[FOM] throwing darts at natural numbers (rejoinder to Arnon Avron's reply)
joeshipman@aol.com
joeshipman at aol.com
Tue Aug 4 23:49:28 EDT 2009
Dunion's point is that CH results in a violation of a generalization of
Fubini's theorem (a set of points in R^2 that is countable on
horizontal lines and co-countable on vertical lines) which violates
reasonable intuitions.
The Banach-Tarski paradox violates intuition too, and the two
alternatives are to revise intuition or reject AC. Because AC is so
useful that it has become a standard axiom, most mathematicians have
not rejected it; instead they have revised their intuitions about the
possibility of assigning any subset of R^3 a "measure" that respects
finite additivity and rotational and translational invariance.
Freiling's "dart-throwing paradox" offers the same choice between
revising intuition or rejecting an axiom. But since CH is NOT a
generally accepted axiom, we should take intuition more seriously and
feel free to reject CH. Another way of putting this is that the
Freiling paradox is in one way even more counterintuitive than the
Banach-Tarski paradox -- because instead of saying that a suitable
measure can't be defined on arbitrary subsets of R^3, one is saying
that a suitable measure can't be defined on a much more restricted and
better-behaved class of subsets of R^2 (the ones which have measures
when restricted to horizontal and vertical subspaces, such that these
measures themselves cohere to form measurable functions allowing
"iterated integrals" to be defined).
One can imagine saying that some subsets of R^3 are just too wild to
have a reasonable measure, while maintaining that a subset of R^2 which
is countable on every horizontal or vertical line really ought to be
capable of being regarded as "small" in a suitable extension of
Lebesgue measure.
Dunion (and Freiling) have been misintrepreted. They are not claiming
to have an argument formalizable in ZFC; they are merely claiming that
mathematicians have overreacted to the results of Banach-Tarski, Godel,
and Cohen by throwing out too much of their intuition about assigning
measures to subsets of R^n. If there are going to be any generally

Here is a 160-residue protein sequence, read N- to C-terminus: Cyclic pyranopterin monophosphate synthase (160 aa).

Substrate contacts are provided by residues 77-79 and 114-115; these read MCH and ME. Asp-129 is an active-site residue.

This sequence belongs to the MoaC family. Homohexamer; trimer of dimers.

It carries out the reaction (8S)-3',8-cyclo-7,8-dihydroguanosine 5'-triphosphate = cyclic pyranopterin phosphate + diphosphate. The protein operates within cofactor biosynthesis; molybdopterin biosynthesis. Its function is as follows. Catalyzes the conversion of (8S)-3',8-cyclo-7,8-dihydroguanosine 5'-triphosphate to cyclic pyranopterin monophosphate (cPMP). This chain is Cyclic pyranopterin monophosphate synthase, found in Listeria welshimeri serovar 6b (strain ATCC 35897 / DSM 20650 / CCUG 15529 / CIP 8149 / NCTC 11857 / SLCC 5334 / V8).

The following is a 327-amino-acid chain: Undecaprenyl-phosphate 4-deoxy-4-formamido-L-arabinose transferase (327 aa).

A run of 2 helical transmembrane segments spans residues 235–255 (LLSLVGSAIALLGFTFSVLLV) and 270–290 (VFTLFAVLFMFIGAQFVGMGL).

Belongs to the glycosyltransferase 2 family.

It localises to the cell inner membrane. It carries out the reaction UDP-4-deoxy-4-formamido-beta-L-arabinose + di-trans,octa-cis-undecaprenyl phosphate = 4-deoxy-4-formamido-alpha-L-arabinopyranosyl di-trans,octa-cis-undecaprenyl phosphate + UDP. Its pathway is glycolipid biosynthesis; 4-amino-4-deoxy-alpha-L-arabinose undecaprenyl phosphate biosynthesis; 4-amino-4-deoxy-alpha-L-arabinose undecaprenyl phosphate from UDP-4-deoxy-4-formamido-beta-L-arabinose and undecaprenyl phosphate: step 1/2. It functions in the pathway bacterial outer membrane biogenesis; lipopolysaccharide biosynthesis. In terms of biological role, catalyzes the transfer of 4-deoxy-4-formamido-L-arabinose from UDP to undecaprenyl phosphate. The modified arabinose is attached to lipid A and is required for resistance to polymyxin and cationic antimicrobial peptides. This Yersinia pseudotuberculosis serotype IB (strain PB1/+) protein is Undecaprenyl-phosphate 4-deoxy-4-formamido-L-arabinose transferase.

accepted additions to the standard ZFC axioms that settle CH (and if
you don't believe such additions are desirable then I'd like to know
why), they are going to have to have some kind of intuitive appeal, and
Freiling and Dunion are doing exactly what one would expect needs to be
done to make progress on this.
My personal view is that Freiling's argument proves too much. Any
subset of R^n of cardinality less than the continuum ought to be
regarded as "small" in my opinion, even if it is not
Lebesgue-measurable. Therefore I don't think that one should expect
extensions of Lebesgue measure to behave as nicely under products as
Lebesgue measure does. I would rather adopt the axiom that the
continuum is a real-valued measurable cardinal (which incidentally
implies the "strong Fubini theorem" Freiling wants to assume, even
though it doesn't support his dart-throwing argument).
We know that such a measure will not be invariant under translations
and rotations, but we already knew from Banach-Tarski that we have to
reject that part of our intuition about R^n (and we also know from
Einstein that space is not necessarily homogeneous and isotropic so
that doesn't damage the intuitive identification of space as a
continuum). Like Freiling and Dunion, I claim that we need not reject
all of our intuitions about the continuum just because we reject the
ones that conflict with ZFC.
-- JS
-----Original Message-----
From: Lasse Rempe <l.rempe at liverpool.ac.uk>
...It would be useful to provide some rationale
why the continuum having cardinality aleph_1 leads to more unusual
results than, say, the Banach-Tarski paradox. Furthermore, I would like
to know why you think these results should lead us to reject the
continuum hypothesis but not the axiom of choice.
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